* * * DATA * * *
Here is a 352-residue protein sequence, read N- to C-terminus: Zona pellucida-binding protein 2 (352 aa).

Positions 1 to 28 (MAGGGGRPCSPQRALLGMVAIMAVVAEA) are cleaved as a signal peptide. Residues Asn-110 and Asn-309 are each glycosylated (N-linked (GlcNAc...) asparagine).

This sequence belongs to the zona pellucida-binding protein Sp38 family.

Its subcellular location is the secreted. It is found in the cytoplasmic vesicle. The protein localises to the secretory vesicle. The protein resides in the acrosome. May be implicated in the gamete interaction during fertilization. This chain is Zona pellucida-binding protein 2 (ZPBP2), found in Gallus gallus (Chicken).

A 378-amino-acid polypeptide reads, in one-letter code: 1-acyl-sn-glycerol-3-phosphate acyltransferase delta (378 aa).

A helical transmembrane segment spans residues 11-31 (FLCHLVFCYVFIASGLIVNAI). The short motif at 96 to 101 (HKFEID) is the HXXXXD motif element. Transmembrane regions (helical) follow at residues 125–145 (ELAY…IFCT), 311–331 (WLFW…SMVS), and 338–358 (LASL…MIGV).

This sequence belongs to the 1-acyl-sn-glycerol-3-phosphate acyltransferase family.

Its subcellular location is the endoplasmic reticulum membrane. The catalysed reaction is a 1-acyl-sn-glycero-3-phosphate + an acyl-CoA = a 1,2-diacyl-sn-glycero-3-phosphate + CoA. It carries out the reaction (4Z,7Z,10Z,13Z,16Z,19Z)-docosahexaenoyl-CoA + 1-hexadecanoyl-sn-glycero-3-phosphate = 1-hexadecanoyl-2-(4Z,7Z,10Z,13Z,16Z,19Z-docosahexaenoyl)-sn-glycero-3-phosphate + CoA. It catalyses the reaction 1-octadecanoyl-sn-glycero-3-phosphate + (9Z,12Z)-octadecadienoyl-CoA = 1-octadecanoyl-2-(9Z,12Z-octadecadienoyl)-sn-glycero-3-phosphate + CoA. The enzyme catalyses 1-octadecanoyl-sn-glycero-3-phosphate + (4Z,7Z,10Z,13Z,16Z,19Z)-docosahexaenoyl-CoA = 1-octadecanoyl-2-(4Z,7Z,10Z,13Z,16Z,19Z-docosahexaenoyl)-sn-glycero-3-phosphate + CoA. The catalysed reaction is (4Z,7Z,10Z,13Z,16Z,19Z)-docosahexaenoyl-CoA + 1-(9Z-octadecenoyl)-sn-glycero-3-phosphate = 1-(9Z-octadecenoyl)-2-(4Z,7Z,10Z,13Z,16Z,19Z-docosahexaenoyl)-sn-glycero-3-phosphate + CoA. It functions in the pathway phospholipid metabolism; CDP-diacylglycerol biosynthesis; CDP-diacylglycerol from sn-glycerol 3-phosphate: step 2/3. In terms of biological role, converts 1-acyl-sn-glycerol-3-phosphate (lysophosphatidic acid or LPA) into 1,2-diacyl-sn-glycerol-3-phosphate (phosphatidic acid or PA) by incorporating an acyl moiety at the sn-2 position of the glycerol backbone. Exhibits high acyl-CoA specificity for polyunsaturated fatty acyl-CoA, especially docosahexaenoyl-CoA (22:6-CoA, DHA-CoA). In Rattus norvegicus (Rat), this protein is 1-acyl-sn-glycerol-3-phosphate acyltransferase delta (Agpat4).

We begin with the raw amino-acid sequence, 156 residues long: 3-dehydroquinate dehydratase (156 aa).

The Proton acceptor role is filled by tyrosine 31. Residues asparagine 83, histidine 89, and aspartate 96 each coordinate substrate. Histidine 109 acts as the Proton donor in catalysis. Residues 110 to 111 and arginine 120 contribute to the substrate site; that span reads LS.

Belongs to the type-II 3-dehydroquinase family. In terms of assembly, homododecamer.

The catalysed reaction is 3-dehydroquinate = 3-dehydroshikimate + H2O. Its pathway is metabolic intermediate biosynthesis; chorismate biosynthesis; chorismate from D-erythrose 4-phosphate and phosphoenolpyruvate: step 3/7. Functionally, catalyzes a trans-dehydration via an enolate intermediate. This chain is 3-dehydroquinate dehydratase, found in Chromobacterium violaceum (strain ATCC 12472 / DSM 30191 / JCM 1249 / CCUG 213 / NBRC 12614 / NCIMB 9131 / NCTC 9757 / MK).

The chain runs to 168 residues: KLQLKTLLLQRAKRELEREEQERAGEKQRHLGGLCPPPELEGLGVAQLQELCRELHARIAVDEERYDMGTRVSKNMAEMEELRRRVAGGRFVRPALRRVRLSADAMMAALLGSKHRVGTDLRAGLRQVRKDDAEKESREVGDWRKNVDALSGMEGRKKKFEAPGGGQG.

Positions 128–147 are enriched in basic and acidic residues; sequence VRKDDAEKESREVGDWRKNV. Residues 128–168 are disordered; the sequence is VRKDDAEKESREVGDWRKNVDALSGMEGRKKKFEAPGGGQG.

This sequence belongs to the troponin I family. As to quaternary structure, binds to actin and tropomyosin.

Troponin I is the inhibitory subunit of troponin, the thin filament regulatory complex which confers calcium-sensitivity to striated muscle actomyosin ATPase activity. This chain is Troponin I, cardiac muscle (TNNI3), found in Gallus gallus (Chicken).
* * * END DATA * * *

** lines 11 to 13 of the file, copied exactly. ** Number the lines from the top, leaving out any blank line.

Belongs to the type-II 3-dehydroquinase family. In terms of assembly, homododecamer.

The catalysed reaction is 3-dehydroquinate = 3-dehydroshikimate + H2O. Its pathway is metabolic intermediate biosynthesis; chorismate biosynthesis; chorismate from D-erythrose 4-phosphate and phosphoenolpyruvate: step 3/7. Functionally, catalyzes a trans-dehydration via an enolate intermediate. This chain is 3-dehydroquinate dehydratase, found in Chromobacterium violaceum (strain ATCC 12472 / DSM 30191 / JCM 1249 / CCUG 213 / NBRC 12614 / NCIMB 9131 / NCTC 9757 / MK).

The chain runs to 168 residues: KLQLKTLLLQRAKRELEREEQERAGEKQRHLGGLCPPPELEGLGVAQLQELCRELHARIAVDEERYDMGTRVSKNMAEMEELRRRVAGGRFVRPALRRVRLSADAMMAALLGSKHRVGTDLRAGLRQVRKDDAEKESREVGDWRKNVDALSGMEGRKKKFEAPGGGQG.